Discovery in Dalian
Lane Hart started on the road less traveled as soon as he started college. A native of Lewisburg, Ohio, who has a computer consulting business outside of school, Lane had an interest in Chinese culture that he didn't get to explore until he came to UC. After taking four years of Spanish in high school, he could have placed into an advanced college class, but a conversation on the way back from Bearcat Bound Orientation convinced him to begin taking Chinese language his freshman year. Now a second-year Information Systems/Finance double major with an Asian Studies minor, Lane spent a month in China last summer at Dalian Jiaotong University taking intensive courses in Mandarin Chinese language and a variety of traditional Chinese arts from kung fu to cooking dumplings. And "what an adventure it has been," he says, learning about "a culture so vastly different from ours in the West."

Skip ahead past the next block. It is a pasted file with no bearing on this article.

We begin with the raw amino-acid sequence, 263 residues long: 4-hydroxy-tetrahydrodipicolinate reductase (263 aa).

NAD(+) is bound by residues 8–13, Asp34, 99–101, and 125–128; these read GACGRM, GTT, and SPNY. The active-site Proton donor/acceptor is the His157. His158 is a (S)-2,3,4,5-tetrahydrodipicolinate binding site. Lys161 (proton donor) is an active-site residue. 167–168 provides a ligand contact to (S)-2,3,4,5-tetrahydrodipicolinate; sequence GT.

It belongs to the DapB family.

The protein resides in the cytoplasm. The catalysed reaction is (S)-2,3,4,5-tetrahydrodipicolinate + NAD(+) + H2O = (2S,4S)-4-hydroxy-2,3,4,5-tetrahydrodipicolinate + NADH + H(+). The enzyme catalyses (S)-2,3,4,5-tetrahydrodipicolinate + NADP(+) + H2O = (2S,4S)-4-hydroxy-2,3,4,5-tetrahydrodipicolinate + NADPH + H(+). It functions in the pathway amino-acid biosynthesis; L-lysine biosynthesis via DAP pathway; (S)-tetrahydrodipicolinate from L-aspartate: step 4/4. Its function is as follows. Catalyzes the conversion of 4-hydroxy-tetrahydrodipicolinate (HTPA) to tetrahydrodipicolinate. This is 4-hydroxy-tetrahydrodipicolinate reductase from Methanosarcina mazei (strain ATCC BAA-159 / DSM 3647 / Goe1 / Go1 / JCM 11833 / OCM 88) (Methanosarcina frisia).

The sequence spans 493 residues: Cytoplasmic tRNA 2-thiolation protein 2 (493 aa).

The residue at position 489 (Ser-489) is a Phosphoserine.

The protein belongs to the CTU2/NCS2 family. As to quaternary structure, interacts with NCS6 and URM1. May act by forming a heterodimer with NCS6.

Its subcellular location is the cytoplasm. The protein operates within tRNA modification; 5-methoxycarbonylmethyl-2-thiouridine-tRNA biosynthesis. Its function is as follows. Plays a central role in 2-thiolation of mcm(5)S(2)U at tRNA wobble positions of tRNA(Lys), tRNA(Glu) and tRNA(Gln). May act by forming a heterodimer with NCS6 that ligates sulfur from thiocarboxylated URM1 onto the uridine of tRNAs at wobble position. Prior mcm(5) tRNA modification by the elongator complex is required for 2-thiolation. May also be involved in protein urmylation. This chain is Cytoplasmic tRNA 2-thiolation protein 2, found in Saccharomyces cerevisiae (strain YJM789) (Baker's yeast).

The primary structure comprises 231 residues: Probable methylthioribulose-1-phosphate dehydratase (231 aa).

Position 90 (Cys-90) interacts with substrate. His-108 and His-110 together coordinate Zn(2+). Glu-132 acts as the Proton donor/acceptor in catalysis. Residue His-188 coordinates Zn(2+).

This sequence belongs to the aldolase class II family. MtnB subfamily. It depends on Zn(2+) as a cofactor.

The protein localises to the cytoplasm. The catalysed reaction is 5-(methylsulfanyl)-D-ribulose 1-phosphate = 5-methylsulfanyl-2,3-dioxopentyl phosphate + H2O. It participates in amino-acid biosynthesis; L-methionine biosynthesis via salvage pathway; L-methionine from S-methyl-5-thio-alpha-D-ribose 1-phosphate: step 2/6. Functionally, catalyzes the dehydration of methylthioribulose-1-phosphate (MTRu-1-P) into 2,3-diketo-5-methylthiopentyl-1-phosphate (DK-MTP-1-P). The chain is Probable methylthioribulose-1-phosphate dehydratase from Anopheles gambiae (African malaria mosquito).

Along with a group of three other UC undergraduates studying in Dalian, Lane went on weekend trips to six other Chinese cities, including Beijing and Shanghai. Which places made the biggest impression? The Great Wall's thousands of years of history and Beijing, whose Forbidden City, theaters, and night markets were "incredibly clean and lively." But what really impressed Lane was the hospitality of all Chinese people and their eagerness to connect with Westerners. He was surprised to get an invitation to stay with a Shanghai family from a girl he had just met minutes before in an airport. During the weeks that followed, he was delighted by many more encounters with welcoming Chinese residents.
Since Lane wants to someday do business in Asia, he says that understanding the culture there is important. "The trip afforded valuable insights about the Chinese way of life. Business dealings there seem to be done based on relationships, not just numbers." What advice would he give to students thinking about going abroad? "Travel itself is crucial," he insists. Spending time in another culture allows people to "step out of their comfort zones and open their minds."